"Time to Tear Down These Schools"

This is the biggest civil rights issue of our time.

(Related: I'm reading a book on education reform. The author talks about the PISA test that is used to compare high schoolers' performance across countries and he states: "Last time out, the U.S. average score was 500, just behind Poland and ahead of Liechtenstein. However . . . If America's scores were limited to those from schools in districts in which the poverty rate was less than 10 percent--Finland's poverty rate is less than 4 percent--the United States would lead the world, and it wouldn't be close . . .")

"Accelerate Education"

I don't agree with every detail in this piece by economist Reuven Brenner--as a former instructor of MBAs, I think he's a bit harsh on the value of graduate management education--but I certainly agree with the main argument. As longtime readers of this blog may know, I'm in favor of cutting one year from high school or one year from college, maybe both. And college most assuredly is not the right place, contrary to popular myth, for everybody.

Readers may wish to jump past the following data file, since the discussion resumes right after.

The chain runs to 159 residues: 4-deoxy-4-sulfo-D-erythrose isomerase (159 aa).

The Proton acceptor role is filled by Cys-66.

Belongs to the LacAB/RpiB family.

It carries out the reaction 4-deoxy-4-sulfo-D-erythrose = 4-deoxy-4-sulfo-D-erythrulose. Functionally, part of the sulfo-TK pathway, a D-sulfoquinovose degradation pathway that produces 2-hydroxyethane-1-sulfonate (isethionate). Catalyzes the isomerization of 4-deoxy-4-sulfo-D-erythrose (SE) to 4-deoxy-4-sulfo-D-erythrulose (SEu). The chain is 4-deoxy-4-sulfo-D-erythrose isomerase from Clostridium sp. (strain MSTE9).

"Why Is It Such a Struggle to Reform Our Colleges?"

Good question. George Leef:

Bok’s view, in short, is like that of former Michigan governor Jennifer Granholm who declared that higher education “is like jet fuel for the economy.” Pour in the fuel and the economy roars. The trouble is that this view is mistaken.

At no point does Bok mention that the nation already has large numbers of college graduates who are working in jobs that any reasonably smart high school student could learn. Nor does he see that due to the “positional” nature of educational credentials, the more we push “attainment,” the higher the degree level people need to set themselves apart—the credential inflation problem I have often written about. Finally, Bok barely acknowledges that many successful Americans acquired the knowledge they need without completing college, and in many cases never going at all.